Some just give me a strange look because they may not be familiar with the term. I don’t know where it comes from, but to me it means walking lightly on the earth. Not leaving deep tracks that hurt the next generations. Minimizing the amount of fossil fuels that had to be pulled out of the Earth just because I lived here.

I don’t want to take more than my “fair share” of resources. It means I don’t use stuff with lots of packaging.

What are things YOU do, to opt out of so much use of fossil fuels, so many throw-away items heaping up the landfills, so much excess?

Some of mine:

I always re-use water bottles (until I lose them or they break). I fill them with filtered, alkaline water from home, rather than the kind that has to be flown and trucked all over the world. (And which cost twice as much as gasoline, by the way!) When traveling, I try to buy gallons of filtered water rather than water bottles. Over 1 million water bottles go to landfills daily.

I refuse the napkin they give you with the drink on airplanes. In a restaurant, I take just one napkin, and look for ways to minimize the amount of throw-away stuff I’m given to hold my food.

I avoid overeating.

I eat plants, since eating animals is one of the most unsustainable practices there is. (It takes 20 lbs. of plants, and 1,000 gallons of water, to make 1 lb. of meat!)

I reuse grocery bags indefinitely. I refuse them if my items can fit in my purse. Or I take my reuseable ones.

I buy very little that comes in boxes or cans.

I recycle.

I don’t take a newspaper anymore and choose paperless billing.

I garden, organically.

I compost. I take other people’s bags of leaves, and compost them, too. (I let my own leaves compost in the lawn.)

I don’t spray for bugs.

I use organic, biodegradable cleaners and soaps.

I teach my kids to do all this stuff.

I would love to hear your ways of leaving a smaller carbon footprint? I want to learn more, do more.

Hunger Games….on “being the change”….part 2 of 3

Are we obsessed with rich food? With how everything tastes?

I promise you, we are.

The thing everyone wants to talk to me about, when I’m out running errands or at an event, is how green smoothies don’t taste that bad. (Well, sure, they taste GREAT if you put half a cup of agave in and just a handful of spinach into a mostly-fruit smoothie.) At my house, we push the limits, maximizing greens and superfoods. Minimizing fruits. I’m okay with any green smoothie that’s even a little better than Completely Revolting.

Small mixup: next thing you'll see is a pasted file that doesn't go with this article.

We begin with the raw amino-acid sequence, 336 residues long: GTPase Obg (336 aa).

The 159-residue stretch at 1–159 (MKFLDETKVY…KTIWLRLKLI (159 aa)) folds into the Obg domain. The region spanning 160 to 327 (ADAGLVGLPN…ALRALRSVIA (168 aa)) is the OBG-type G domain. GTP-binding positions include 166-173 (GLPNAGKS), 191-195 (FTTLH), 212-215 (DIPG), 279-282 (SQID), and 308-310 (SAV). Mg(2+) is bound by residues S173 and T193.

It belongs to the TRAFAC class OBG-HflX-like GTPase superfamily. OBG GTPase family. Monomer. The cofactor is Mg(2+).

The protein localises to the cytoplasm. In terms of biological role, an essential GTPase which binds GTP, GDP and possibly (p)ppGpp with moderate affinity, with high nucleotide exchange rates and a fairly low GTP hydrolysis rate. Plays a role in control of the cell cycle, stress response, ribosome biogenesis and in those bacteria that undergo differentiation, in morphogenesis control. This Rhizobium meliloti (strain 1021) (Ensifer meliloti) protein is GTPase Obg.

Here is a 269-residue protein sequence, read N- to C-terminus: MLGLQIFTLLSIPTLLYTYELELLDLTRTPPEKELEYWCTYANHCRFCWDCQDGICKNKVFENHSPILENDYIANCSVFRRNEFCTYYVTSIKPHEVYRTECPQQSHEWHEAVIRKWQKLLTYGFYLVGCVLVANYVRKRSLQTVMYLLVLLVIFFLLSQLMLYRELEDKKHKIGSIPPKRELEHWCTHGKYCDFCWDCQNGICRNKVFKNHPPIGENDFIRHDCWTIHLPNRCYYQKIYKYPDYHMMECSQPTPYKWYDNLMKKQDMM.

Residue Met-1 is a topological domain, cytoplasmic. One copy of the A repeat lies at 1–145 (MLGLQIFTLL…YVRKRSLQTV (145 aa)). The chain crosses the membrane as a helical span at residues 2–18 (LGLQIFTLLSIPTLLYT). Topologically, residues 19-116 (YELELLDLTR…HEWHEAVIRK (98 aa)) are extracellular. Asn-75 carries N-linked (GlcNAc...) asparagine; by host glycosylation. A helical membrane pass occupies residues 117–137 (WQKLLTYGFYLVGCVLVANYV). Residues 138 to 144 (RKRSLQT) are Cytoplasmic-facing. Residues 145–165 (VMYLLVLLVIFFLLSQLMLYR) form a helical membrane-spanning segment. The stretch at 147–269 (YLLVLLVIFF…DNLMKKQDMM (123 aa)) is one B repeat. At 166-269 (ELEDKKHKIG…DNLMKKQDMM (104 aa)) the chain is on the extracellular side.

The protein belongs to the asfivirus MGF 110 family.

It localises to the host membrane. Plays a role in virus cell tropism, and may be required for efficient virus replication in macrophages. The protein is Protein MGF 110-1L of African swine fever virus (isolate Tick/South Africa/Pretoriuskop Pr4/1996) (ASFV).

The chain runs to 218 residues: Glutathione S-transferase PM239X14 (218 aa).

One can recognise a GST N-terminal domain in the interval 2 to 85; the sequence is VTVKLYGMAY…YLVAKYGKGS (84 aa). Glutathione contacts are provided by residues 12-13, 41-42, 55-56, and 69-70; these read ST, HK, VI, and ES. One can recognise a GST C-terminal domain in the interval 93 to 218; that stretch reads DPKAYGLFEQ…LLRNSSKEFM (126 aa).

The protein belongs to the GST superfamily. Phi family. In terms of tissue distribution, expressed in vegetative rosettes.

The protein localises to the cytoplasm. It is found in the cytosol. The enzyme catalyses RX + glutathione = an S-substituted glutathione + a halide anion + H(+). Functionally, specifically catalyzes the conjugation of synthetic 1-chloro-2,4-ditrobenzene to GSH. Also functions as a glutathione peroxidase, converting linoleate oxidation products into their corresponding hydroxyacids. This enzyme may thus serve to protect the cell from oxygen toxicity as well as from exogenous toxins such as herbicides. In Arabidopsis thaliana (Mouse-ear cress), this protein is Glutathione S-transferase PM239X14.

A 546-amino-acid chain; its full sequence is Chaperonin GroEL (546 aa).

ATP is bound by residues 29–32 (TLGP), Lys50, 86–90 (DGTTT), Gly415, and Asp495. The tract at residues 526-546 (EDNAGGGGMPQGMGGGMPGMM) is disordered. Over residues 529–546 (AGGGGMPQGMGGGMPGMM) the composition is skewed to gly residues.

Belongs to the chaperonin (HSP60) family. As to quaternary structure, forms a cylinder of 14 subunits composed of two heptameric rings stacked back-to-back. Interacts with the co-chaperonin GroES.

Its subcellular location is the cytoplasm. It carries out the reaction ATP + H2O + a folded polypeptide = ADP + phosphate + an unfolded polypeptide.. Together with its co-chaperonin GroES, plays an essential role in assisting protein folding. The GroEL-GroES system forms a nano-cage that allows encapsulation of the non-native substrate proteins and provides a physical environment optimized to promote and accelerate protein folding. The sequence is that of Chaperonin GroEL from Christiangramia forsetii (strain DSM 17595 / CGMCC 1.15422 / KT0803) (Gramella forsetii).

I am thrilled when someone wants to talk about anything ELSE but how green smoothies taste. A lady after my VIP class told me she just can’t gag them down, and asked my advice. “Stop eating sugar,” I said. “It has ruined the way you taste all food.”

Why is this my least-favorite topic, besides the fact that it’s just so constant? Because, truth be told….I COULDN’T CARE LESS how green smoothies taste. My kids probably think I’m callous, but I tell them,

“Everything we eat isn’t because it tastes good. Most of what we eat is because our body needs it. Once in a while we eat something primarily because of how it tastes. Not always!” Not that we have to eat terrible-tasting food. I like most of my food. But, everything doesn’t have to be rich, and everything doesn’t have to be sweet!

Outside my family, though? On the rare occasion I actually say that to someone—not everything we eat has to taste good—I mostly get a blank stare.

Today at the gym, the other mom running next week’s dinner for my son’s high school baseball team approached me about what we’re going to serve. Keep in mind that the dinner will be held at my house. She said, “You don’t eat meat, right? Because you’re supposed to provide the meat.” She offered to bring it over and grill it—till I told her the ex-husband took the grill 4 years ago and I haven’t replaced it. I told her, “I’ll pay for whatever you want to serve, but I can’t touch or cook it, okay? Can I bring a big green salad?”

Baseball Mom (B.M.) said, “Ummm, no, they won’t eat it.”

I said, “Really? Because last year I hosted one of the dinners and I made a salad and it was GONE.”

B.M. said, “Um, I’ll ask my son. But last time I made a salad they just LOVED. So I’ll just bring that.” I said, “Does it have bacon in it?”

(I know, I know. That was a little catty. My next comment was even worse. Wait for it.)

“No,” she said. “It’s canned fruit with Cool Whip.”

So I say……”Okay…..so it’s a dessert, then, not a salad.”

I know. Like I said, in hindsight, pretty catty. I wasn’t having the greatest day. Wow, that was a lame excuse. I can’t think of anything better though.

“No. It’s a SALAD,” she said, clearly annoyed.

During the course of the day, it is then explained to me, by several mothers, in so many words, that what we serve at the baseball dinners is meat, something really sugary or fatty, and a dessert. This is NOT the place for whole foods to rear their ugly little heads.